The closely related transcription factors (TFs), estrogen receptors ERα and ERβ, regulate divergent gene expression programs and proliferative outcomes in breast cancer. Utilizing breast cancer cells with ERα, ERβ, or both receptors as a model system to define the basis for differing response specification by related TFs, we show that these TFs and their key coregulators, SRC3 and RIP140, generate overlapping as well as unique chromatin-binding and transcription-regulating modules. Cistrome and transcriptome analyses and the use of clustering algorithms delineated 11 clusters representing different chromatin-bound receptor and coregulator assemblies that could be functionally associated through enrichment analysis with distinct patterns of gene regulation and preferential coregulator usage, RIP140 with ERβ and SRC3 with ERα. The receptors modified each other's transcriptional effect, and ERβ countered the proliferative drive of ERα through several novel mechanisms associated with specific binding-site clusters. Our findings delineate distinct TF-coregulator assemblies that function as control nodes, specifying precise patterns of gene regulation, proliferation, and metabolism, as exemplified by two of the most important nuclear hormone receptors in human breast cancer.
PMCID: PMC3964312  PMID: 23774759
coregulator usage; estrogen receptors α and β; gene regulation; metabolism; proliferation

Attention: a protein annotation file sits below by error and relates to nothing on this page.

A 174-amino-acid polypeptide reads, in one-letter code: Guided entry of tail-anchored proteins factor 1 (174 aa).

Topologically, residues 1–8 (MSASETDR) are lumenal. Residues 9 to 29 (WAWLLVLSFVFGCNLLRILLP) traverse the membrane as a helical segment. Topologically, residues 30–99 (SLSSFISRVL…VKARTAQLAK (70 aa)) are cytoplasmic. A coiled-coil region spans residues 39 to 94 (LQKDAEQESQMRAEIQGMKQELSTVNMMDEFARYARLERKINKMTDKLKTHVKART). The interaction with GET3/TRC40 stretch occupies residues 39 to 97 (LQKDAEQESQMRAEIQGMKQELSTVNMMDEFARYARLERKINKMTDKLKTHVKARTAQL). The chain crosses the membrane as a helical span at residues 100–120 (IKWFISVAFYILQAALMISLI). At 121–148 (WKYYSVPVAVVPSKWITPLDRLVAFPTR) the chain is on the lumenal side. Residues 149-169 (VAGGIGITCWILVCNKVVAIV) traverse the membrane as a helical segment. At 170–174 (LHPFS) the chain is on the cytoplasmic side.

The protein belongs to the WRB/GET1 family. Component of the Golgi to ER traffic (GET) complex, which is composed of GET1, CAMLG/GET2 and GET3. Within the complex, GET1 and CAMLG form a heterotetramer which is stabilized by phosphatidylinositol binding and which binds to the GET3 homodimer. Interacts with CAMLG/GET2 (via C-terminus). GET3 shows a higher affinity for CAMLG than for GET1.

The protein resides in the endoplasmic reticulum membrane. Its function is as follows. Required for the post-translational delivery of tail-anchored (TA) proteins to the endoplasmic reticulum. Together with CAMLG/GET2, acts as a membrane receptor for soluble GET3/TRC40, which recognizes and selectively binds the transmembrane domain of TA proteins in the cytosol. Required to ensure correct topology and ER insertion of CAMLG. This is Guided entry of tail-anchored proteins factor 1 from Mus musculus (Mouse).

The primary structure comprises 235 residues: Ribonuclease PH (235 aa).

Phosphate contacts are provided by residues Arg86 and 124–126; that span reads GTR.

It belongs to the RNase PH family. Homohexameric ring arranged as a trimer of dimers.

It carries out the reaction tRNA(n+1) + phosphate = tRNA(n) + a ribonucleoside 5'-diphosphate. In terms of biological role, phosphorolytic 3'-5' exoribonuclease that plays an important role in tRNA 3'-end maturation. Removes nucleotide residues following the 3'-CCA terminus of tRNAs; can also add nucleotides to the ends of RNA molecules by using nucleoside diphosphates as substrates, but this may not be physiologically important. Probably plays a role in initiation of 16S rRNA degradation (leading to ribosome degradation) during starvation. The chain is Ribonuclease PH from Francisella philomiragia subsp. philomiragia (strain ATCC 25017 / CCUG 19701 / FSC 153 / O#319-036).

14.  Extensive Promoter-centered Chromatin Interactions Provide a Topological Basis for Transcription Regulation 
Cell  2012;148(1-2):84-98.
Higher-order chromosomal organization for transcription regulation is poorly understood in eukaryotes. Using genome-wide Chromatin Interaction Analysis with Paired-End-Tag sequencing (ChIA-PET), we mapped long-range chromatin interactions associated with RNA polymerase II in human cells and uncovered widespread promoter-centered intra-genic, extra-genic and inter-genic interactions. These interactions further aggregated into higher-order clusters, wherein proximal and distal genes were engaged through promoter-promoter interactions. Most genes with promoter-promoter interactions were active and transcribed cooperatively, and some interacting promoters could influence each other implying combinatorial complexity of transcriptional controls. Comparative analyses of different cell lines showed that cell-specific chromatin interactions could provide structural frameworks for cell-specific transcription, and suggested significant enrichment of enhancer-promoter interactions for cell-specific functions. Furthermore, genetically-identified disease-associated non-coding elements were found to be spatially engaged with corresponding genes through long-range interactions. Overall, our study provides insights into the transcription regulation by three-dimensional chromatin interactions for both housekeeping and cell-specific genes in human cells.
PMCID: PMC3339270  PMID: 22265404
15.  PPARG Binding Landscapes in Macrophages Suggest a Genome-Wide Contribution of PU.1 to Divergent PPARG Binding in Human and Mouse 
PLoS ONE  2012;7(10):e48102.
Genome-wide comparisons of transcription factor binding sites in different species can be used to evaluate evolutionary constraints that shape gene regulatory circuits and to understand how the interaction between transcription factors shapes their binding landscapes over evolution.